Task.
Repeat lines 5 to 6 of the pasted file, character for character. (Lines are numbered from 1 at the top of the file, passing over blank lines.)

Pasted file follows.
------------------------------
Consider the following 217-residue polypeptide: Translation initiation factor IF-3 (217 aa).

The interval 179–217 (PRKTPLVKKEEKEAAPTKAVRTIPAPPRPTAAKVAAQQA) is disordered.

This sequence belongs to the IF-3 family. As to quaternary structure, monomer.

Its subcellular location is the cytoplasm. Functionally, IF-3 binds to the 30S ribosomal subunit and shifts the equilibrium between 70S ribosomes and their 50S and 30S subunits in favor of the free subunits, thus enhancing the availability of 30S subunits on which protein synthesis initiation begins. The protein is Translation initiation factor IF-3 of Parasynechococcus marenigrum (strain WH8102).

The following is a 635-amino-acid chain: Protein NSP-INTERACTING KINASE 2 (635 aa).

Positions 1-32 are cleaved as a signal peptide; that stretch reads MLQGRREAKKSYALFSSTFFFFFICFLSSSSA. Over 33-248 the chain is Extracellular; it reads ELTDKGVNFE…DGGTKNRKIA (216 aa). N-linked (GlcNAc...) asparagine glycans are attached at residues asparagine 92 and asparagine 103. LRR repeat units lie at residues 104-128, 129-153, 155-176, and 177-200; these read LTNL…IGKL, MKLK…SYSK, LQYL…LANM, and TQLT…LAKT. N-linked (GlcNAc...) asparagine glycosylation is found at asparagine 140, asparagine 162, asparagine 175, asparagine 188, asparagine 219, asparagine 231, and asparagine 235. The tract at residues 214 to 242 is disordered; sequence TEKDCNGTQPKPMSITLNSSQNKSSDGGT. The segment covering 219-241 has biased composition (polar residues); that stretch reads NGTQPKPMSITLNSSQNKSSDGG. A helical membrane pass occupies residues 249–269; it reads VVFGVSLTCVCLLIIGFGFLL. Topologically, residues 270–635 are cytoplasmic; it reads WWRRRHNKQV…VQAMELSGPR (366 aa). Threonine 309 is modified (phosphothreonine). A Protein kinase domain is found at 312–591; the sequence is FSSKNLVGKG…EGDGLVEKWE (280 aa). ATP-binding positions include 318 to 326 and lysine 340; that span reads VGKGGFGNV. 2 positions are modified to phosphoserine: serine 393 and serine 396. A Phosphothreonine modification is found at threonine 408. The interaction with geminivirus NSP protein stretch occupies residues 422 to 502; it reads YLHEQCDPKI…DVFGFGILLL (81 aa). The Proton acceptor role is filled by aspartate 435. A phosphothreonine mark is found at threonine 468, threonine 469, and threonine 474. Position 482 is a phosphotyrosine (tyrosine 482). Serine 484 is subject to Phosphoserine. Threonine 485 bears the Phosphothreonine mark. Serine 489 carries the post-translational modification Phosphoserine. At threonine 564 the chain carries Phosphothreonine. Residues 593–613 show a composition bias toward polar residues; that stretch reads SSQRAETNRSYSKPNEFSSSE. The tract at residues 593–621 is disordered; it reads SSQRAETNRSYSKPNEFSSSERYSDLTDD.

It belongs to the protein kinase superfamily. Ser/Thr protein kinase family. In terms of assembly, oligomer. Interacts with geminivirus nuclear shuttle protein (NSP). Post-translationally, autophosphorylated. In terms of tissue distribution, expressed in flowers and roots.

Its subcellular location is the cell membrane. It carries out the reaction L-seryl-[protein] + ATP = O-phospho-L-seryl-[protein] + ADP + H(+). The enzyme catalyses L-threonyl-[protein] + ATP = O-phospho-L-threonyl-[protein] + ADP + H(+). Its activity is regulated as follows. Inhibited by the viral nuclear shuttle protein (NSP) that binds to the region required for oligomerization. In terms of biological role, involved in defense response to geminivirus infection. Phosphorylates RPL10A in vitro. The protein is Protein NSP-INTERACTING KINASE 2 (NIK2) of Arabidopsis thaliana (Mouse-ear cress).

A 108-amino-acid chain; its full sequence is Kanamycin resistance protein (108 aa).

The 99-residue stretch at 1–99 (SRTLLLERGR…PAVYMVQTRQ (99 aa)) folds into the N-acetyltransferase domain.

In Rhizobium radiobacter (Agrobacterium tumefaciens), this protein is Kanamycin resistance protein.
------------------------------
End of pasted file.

The following is a 635-amino-acid chain: Protein NSP-INTERACTING KINASE 2 (635 aa).

Positions 1-32 are cleaved as a signal peptide; that stretch reads MLQGRREAKKSYALFSSTFFFFFICFLSSSSA. Over 33-248 the chain is Extracellular; it reads ELTDKGVNFE…DGGTKNRKIA (216 aa). N-linked (GlcNAc...) asparagine glycans are attached at residues asparagine 92 and asparagine 103. LRR repeat units lie at residues 104-128, 129-153, 155-176, and 177-200; these read LTNL…IGKL, MKLK…SYSK, LQYL…LANM, and TQLT…LAKT. N-linked (GlcNAc...) asparagine glycosylation is found at asparagine 140, asparagine 162, asparagine 175, asparagine 188, asparagine 219, asparagine 231, and asparagine 235. The tract at residues 214 to 242 is disordered; sequence TEKDCNGTQPKPMSITLNSSQNKSSDGGT. The segment covering 219-241 has biased composition (polar residues); that stretch reads NGTQPKPMSITLNSSQNKSSDGG. A helical membrane pass occupies residues 249–269; it reads VVFGVSLTCVCLLIIGFGFLL. Topologically, residues 270–635 are cytoplasmic; it reads WWRRRHNKQV…VQAMELSGPR (366 aa). Threonine 309 is modified (phosphothreonine). A Protein kinase domain is found at 312–591; the sequence is FSSKNLVGKG…EGDGLVEKWE (280 aa). ATP-binding positions include 318 to 326 and lysine 340; that span reads VGKGGFGNV. 2 positions are modified to phosphoserine: serine 393 and serine 396. A Phosphothreonine modification is found at threonine 408. The interaction with geminivirus NSP protein stretch occupies residues 422 to 502; it reads YLHEQCDPKI…DVFGFGILLL (81 aa). The Proton acceptor role is filled by aspartate 435. A phosphothreonine mark is found at threonine 468, threonine 469, and threonine 474. Position 482 is a phosphotyrosine (tyrosine 482). Serine 484 is subject to Phosphoserine. Threonine 485 bears the Phosphothreonine mark. Serine 489 carries the post-translational modification Phosphoserine. At threonine 564 the chain carries Phosphothreonine. Residues 593–613 show a composition bias toward polar residues; that stretch reads SSQRAETNRSYSKPNEFSSSE. The tract at residues 593–621 is disordered; it reads SSQRAETNRSYSKPNEFSSSERYSDLTDD.